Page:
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Activists frustrated at Obama’s environmental record

Environmental activists were delighted to have Barack Obama replace George W. Bush as president. But greens are increasingly unhappy with Obama’s record – especially on climate change.

President Barack Obama surveys damage along the Louisiana coastline caused after a BP oil line ruptured in the Gulf of Mexico. Environmental activists say Obama should have used the Gulf oil spill to push for a cap on carbon emissions linked to global warming.

Larry Downing/Reuters

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When Barack Obama took over the White House from George W. Bush, environmental activists breathed a collective sigh of relief.

Under Bush and vice president Dick Cheney, resource extraction – logging, mining, drilling for oil and gas – as often as not were favored over protection of habitat and endangered species. So was carbon-emitting energy production over conservation and “green” renewable energy.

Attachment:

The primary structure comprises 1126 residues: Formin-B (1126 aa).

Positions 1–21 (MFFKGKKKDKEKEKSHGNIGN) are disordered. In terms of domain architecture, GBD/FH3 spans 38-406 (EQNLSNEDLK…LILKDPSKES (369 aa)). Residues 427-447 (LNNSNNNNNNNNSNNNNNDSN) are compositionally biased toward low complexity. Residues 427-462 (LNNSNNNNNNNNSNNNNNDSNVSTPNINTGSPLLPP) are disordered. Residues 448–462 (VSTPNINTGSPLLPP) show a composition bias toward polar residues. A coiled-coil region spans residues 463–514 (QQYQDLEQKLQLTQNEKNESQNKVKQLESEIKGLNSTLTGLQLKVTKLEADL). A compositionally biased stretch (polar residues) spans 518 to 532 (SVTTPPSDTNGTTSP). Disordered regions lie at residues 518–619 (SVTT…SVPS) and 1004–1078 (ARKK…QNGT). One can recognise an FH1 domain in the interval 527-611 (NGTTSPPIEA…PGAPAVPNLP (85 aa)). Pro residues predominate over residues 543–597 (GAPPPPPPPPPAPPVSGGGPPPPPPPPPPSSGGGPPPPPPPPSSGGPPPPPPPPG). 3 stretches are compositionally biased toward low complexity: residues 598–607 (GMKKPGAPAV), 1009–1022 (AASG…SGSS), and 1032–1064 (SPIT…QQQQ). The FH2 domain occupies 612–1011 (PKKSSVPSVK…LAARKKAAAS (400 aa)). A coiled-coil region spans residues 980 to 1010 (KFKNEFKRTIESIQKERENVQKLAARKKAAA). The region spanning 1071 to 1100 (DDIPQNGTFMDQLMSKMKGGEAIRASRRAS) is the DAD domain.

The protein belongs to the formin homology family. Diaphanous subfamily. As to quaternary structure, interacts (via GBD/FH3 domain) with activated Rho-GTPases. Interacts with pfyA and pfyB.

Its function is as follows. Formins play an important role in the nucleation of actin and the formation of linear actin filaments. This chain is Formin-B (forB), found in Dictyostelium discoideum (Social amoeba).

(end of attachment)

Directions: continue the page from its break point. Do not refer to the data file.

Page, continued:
No surprise there, since both Bush and Cheney had been oil men. It was more than symbolic that environmentalists got short shrift in the backroom meetings of Cheney’s energy task force.

But things would be different with a progressive, young Democrat in the White House, enviros thought.

'A green, dream team'

Just as important to those looking for a change in direction were Obama’s appointments to high environmental offices: Carol Browner, who’d headed the EPA under Bill Clinton, as White House climate and energy policy chief; Lisa Jackson, former head of the New Jersey Department of Environmental Protection, as EPA administrator; former director of the Colorado Department of Natural Resources and US Senator Ken Salazar as secretary of the Interior; and as secretary of Energy, Nobel Prize-winning physicist Steven Chu.


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